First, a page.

Henning Larsen debuts in North America with a business school in Cincinnati
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Henning Larsen debuts in North America with a business school in Cincinnati

Henning Larsen’s first project in North America - the business school at the University of Cincinnati - puts the spotlight on communal wellness, and learning outside the classrooms.

by Zohra Khan Sep 25, 2019

Danish architectural studio Henning Larsen debuted in North America with the recent project, The Lindner College of Business at the University of Cincinnati, which is deemed to be one of the second largest universities in Ohio. Designed in collaboration with Cincinnati-based studio KZF, and British engineering firm BuroHappold, the project marks the coveted campus’ bicentennial.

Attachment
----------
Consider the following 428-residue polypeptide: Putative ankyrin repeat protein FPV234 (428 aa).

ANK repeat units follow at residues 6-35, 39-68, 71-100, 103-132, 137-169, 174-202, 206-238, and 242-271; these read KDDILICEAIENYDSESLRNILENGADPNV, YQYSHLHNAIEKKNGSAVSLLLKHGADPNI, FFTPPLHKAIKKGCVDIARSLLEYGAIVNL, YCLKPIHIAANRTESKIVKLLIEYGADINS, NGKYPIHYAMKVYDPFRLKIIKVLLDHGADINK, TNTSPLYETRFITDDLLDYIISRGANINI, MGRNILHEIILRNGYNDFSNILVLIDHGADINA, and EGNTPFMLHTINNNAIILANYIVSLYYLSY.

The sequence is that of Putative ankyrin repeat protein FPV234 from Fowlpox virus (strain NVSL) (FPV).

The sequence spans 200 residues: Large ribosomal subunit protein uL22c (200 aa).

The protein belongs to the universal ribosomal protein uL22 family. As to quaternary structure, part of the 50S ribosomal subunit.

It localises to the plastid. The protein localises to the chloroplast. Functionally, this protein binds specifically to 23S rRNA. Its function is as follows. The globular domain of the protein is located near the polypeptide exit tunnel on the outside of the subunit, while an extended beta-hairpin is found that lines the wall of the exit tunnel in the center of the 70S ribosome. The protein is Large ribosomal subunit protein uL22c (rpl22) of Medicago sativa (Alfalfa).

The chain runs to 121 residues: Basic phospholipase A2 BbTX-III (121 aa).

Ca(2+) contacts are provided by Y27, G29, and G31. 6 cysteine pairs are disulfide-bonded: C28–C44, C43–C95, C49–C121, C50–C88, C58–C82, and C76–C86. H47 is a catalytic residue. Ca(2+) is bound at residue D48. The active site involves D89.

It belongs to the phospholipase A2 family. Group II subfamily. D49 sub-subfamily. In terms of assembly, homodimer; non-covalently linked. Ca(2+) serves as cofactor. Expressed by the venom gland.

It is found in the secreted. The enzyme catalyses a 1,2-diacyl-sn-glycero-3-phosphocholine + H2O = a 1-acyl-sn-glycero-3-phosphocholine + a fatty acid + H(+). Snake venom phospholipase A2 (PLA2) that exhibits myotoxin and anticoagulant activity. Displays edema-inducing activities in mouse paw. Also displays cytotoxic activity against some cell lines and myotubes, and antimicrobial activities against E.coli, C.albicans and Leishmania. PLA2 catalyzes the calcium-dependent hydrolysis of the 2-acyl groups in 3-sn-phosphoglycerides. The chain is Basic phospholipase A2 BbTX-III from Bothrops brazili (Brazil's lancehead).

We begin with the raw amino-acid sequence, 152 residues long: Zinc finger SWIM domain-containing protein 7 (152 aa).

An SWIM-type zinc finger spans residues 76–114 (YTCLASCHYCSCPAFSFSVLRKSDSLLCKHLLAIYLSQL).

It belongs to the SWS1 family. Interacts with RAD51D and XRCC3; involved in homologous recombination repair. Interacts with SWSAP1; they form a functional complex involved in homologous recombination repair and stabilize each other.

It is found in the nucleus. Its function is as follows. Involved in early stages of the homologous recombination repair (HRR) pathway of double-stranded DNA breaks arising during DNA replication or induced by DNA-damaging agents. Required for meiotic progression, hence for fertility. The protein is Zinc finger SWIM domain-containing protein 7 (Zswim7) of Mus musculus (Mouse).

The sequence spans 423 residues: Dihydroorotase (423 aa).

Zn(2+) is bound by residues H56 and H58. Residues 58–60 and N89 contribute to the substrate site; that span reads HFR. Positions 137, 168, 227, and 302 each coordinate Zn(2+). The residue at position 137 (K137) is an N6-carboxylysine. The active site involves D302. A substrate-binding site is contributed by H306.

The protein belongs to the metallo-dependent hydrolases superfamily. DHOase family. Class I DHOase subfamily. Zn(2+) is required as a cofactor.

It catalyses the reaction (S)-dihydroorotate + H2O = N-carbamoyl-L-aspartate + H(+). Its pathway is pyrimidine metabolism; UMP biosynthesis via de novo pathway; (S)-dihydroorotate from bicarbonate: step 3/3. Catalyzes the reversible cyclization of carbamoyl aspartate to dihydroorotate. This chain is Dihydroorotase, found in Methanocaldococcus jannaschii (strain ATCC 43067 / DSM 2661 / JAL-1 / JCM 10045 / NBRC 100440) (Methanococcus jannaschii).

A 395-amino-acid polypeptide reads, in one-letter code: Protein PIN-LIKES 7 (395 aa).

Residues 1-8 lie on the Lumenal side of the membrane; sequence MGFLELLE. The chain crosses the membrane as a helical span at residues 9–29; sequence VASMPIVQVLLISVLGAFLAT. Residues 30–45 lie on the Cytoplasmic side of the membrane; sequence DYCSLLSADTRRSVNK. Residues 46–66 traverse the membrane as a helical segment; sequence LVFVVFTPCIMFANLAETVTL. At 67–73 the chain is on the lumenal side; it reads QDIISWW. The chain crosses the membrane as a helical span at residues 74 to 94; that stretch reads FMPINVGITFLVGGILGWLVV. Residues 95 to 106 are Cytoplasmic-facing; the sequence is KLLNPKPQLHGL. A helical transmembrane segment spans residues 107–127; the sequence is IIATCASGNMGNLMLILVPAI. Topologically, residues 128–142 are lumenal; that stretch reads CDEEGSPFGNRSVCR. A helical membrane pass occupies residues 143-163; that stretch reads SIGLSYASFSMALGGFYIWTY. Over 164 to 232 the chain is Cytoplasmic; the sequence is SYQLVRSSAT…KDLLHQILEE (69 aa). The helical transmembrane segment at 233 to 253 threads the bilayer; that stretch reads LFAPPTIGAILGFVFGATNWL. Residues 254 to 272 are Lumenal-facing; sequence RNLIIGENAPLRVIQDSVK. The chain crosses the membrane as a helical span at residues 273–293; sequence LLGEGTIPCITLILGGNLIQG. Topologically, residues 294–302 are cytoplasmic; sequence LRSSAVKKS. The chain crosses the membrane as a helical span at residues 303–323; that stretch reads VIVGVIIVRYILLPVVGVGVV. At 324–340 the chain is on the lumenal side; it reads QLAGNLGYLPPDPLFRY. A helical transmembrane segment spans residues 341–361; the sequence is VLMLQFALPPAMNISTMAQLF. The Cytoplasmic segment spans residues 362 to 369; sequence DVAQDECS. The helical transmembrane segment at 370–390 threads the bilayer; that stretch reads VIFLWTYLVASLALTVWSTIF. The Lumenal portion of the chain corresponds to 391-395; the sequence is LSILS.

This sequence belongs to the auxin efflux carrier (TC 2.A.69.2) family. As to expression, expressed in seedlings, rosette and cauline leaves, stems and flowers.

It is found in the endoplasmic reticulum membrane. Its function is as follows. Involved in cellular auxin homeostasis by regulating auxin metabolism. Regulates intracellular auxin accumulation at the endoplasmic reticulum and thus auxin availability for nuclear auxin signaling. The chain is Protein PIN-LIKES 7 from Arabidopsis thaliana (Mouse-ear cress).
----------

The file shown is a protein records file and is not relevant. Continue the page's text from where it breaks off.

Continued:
University of Cincinnati’s Lindner College of Business | Henning Larsen | STIRworld
Lindner College of Business, Cincinnati, Ohio Image Credit: Alex Fradkin

The 225,000 sqft building imbibes a deep-rooted sense of communal wellness within the school through its Scandinavian-inspired approach. Located on the campus’ northeastern quadrant - amid a densely urban precinct in the north of Cincinnati, which is home to plenty of distinguished buildings - the new business school aligns with the neighbouring quad and connects it to the city's bus route. This created a porous pedestrian avenue, flowing through the built fabric that encourages students to pass through the building during campus commute.

A pedestrian path flows through the building that connects a neighbouring quad to the city bus route | University of Cincinnati’s Lindner College of Business | Henning Larsen | STIRworld
A pedestrian path flows through the building that connects a neighbouring quad to the city bus route Image Credit: Alex Fradkin